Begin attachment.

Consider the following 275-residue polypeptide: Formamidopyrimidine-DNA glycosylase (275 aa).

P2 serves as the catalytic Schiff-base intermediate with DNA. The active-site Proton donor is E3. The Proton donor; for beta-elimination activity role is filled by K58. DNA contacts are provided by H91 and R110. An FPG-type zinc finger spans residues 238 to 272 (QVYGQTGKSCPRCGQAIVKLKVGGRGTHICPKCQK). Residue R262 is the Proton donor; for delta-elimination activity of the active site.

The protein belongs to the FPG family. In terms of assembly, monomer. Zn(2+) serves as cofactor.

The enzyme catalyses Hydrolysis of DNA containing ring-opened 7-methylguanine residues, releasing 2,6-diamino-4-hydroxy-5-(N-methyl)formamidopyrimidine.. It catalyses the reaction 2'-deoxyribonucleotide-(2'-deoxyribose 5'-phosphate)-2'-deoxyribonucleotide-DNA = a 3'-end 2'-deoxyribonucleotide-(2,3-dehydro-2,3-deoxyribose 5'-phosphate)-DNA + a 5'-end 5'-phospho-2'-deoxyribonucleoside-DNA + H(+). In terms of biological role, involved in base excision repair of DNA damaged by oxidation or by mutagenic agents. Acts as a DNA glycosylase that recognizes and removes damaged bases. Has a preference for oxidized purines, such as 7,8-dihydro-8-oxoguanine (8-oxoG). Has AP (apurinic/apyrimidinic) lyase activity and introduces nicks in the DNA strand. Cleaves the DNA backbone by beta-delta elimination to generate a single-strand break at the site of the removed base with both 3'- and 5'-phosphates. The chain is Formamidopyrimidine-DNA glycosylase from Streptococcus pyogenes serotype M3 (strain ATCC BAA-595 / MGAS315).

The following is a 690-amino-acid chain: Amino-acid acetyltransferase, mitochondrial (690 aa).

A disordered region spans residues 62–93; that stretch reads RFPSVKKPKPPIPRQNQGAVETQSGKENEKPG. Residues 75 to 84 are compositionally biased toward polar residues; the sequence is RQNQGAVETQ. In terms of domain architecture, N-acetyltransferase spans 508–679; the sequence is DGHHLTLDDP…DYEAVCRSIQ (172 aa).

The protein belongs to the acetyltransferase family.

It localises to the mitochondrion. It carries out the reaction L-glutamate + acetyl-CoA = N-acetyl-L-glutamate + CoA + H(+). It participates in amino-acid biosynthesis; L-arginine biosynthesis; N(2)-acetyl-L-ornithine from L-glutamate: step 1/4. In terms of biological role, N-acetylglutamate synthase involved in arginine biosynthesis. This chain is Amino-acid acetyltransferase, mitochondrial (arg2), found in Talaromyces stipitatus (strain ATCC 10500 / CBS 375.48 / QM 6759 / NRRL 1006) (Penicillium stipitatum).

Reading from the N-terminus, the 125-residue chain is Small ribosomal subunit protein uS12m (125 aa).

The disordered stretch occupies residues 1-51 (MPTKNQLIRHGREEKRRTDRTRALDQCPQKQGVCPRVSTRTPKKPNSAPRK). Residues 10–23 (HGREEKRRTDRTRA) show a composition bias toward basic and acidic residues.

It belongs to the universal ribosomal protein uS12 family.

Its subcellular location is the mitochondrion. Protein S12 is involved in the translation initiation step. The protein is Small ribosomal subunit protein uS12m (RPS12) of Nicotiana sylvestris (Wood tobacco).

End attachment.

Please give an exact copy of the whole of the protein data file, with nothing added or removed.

Consider the following 275-residue polypeptide: Formamidopyrimidine-DNA glycosylase (275 aa).

P2 serves as the catalytic Schiff-base intermediate with DNA. The active-site Proton donor is E3. The Proton donor; for beta-elimination activity role is filled by K58. DNA contacts are provided by H91 and R110. An FPG-type zinc finger spans residues 238 to 272 (QVYGQTGKSCPRCGQAIVKLKVGGRGTHICPKCQK). Residue R262 is the Proton donor; for delta-elimination activity of the active site.

The protein belongs to the FPG family. In terms of assembly, monomer. Zn(2+) serves as cofactor.

The enzyme catalyses Hydrolysis of DNA containing ring-opened 7-methylguanine residues, releasing 2,6-diamino-4-hydroxy-5-(N-methyl)formamidopyrimidine.. It catalyses the reaction 2'-deoxyribonucleotide-(2'-deoxyribose 5'-phosphate)-2'-deoxyribonucleotide-DNA = a 3'-end 2'-deoxyribonucleotide-(2,3-dehydro-2,3-deoxyribose 5'-phosphate)-DNA + a 5'-end 5'-phospho-2'-deoxyribonucleoside-DNA + H(+). In terms of biological role, involved in base excision repair of DNA damaged by oxidation or by mutagenic agents. Acts as a DNA glycosylase that recognizes and removes damaged bases. Has a preference for oxidized purines, such as 7,8-dihydro-8-oxoguanine (8-oxoG). Has AP (apurinic/apyrimidinic) lyase activity and introduces nicks in the DNA strand. Cleaves the DNA backbone by beta-delta elimination to generate a single-strand break at the site of the removed base with both 3'- and 5'-phosphates. The chain is Formamidopyrimidine-DNA glycosylase from Streptococcus pyogenes serotype M3 (strain ATCC BAA-595 / MGAS315).

The following is a 690-amino-acid chain: Amino-acid acetyltransferase, mitochondrial (690 aa).

A disordered region spans residues 62–93; that stretch reads RFPSVKKPKPPIPRQNQGAVETQSGKENEKPG. Residues 75 to 84 are compositionally biased toward polar residues; the sequence is RQNQGAVETQ. In terms of domain architecture, N-acetyltransferase spans 508–679; the sequence is DGHHLTLDDP…DYEAVCRSIQ (172 aa).

The protein belongs to the acetyltransferase family.

It localises to the mitochondrion. It carries out the reaction L-glutamate + acetyl-CoA = N-acetyl-L-glutamate + CoA + H(+). It participates in amino-acid biosynthesis; L-arginine biosynthesis; N(2)-acetyl-L-ornithine from L-glutamate: step 1/4. In terms of biological role, N-acetylglutamate synthase involved in arginine biosynthesis. This chain is Amino-acid acetyltransferase, mitochondrial (arg2), found in Talaromyces stipitatus (strain ATCC 10500 / CBS 375.48 / QM 6759 / NRRL 1006) (Penicillium stipitatum).

Reading from the N-terminus, the 125-residue chain is Small ribosomal subunit protein uS12m (125 aa).

The disordered stretch occupies residues 1-51 (MPTKNQLIRHGREEKRRTDRTRALDQCPQKQGVCPRVSTRTPKKPNSAPRK). Residues 10–23 (HGREEKRRTDRTRA) show a composition bias toward basic and acidic residues.

It belongs to the universal ribosomal protein uS12 family.

Its subcellular location is the mitochondrion. Protein S12 is involved in the translation initiation step. The protein is Small ribosomal subunit protein uS12m (RPS12) of Nicotiana sylvestris (Wood tobacco).